“So, Blair, are you going back east for Christmas?” The questioner looks at me expectantly.
“No,” I say. “We’ll be going back to Chicago to see my family.”
A pause. We exchange puzzled looks.
I used to have these odd conversations for the first couple of years after we moved from Chicago to Berkeley. After thirteen years here, I have caught on: To a Californian, Back East begins when you cross the Mississippi River. Chicago certainly qualifies. For me, on the other hand, a visit Back East means going to New York, to see our older son (who went to NYU for college and never returned) and my husband’s family.
In Chicago, where I spent the longest stretch of my life, Back East meant the East Coast. But not the whole eastern seaboard. It meant New England, the mid-Atlantic. New York and the surrounding area. The original thirteen colonies, except for the southern ones.
Back East, to a child of the Midwest, was not just a direction or a specific place. It was a state of mind. The place where we were not.
Back East represented a more cultivated, refined land—although probably more pretentious, as well. Chicago was the City of the Big Shoulders. Hog Butcher to the World. We might be the Second City, but certainly not a second class one. We had the University of Chicago, my alma mater. Home to more Nobel Laureates than any other university—and birthplace of the first nuclear reaction. Planted in the midst of a south side neighborhood known as the Greenwich Village of the Midwest, more recently as home to Barack Obama.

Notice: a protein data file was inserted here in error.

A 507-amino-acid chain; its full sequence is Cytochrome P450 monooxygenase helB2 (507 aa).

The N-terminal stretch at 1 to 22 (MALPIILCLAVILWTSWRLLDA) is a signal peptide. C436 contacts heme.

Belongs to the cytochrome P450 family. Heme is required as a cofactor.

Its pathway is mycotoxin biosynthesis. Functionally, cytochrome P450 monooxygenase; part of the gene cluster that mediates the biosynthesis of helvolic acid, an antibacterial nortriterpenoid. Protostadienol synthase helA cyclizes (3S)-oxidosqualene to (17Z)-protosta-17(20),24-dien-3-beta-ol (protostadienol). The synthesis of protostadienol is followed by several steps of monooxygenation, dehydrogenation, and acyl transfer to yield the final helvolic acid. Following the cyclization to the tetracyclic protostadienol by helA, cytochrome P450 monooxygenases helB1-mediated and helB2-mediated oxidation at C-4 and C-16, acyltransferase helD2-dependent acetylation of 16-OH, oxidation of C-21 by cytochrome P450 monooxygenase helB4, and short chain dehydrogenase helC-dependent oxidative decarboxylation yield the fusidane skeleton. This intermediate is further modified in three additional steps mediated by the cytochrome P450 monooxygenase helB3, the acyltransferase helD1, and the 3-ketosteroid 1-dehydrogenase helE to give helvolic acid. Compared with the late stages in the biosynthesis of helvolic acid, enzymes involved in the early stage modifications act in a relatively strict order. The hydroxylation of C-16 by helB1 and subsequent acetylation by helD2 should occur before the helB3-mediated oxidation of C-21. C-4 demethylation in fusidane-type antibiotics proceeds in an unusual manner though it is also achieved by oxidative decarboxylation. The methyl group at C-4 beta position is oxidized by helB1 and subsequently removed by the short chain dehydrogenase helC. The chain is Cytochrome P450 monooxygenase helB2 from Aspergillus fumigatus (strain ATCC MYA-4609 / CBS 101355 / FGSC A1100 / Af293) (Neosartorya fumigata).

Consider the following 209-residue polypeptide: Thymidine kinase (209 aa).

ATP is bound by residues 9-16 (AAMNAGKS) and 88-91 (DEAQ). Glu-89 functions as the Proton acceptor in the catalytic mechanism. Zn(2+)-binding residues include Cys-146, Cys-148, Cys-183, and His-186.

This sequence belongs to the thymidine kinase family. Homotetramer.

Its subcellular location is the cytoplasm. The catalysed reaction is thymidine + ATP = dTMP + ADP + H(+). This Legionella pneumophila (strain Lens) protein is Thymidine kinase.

Cleveland, land of my birth, is a slightly different story. I lived there until I was fifteen. It is certainly east of Chicago, and a little more identified with the East Coast. But still, when all is said and done, Ohio is part of the Midwest.
But now I live in California, so perhaps I qualify as someone from Back East. That gives me a chuckle.
At times, I still feel confused, because East always meant looking toward the sea. Looking right when you study a map, or when you face north.
In my new life, the sea is here, less than a mile away. I live out west, on the Left Coast.
I look left. I look right.
I still feel turned around.
Causes Blair Kilpatrick Supports
Louisiana Folk Roots, National Alliance for the Mentally Ill, Habitat for Humanity/Musician's Village New Orleans, Doctors Without Borders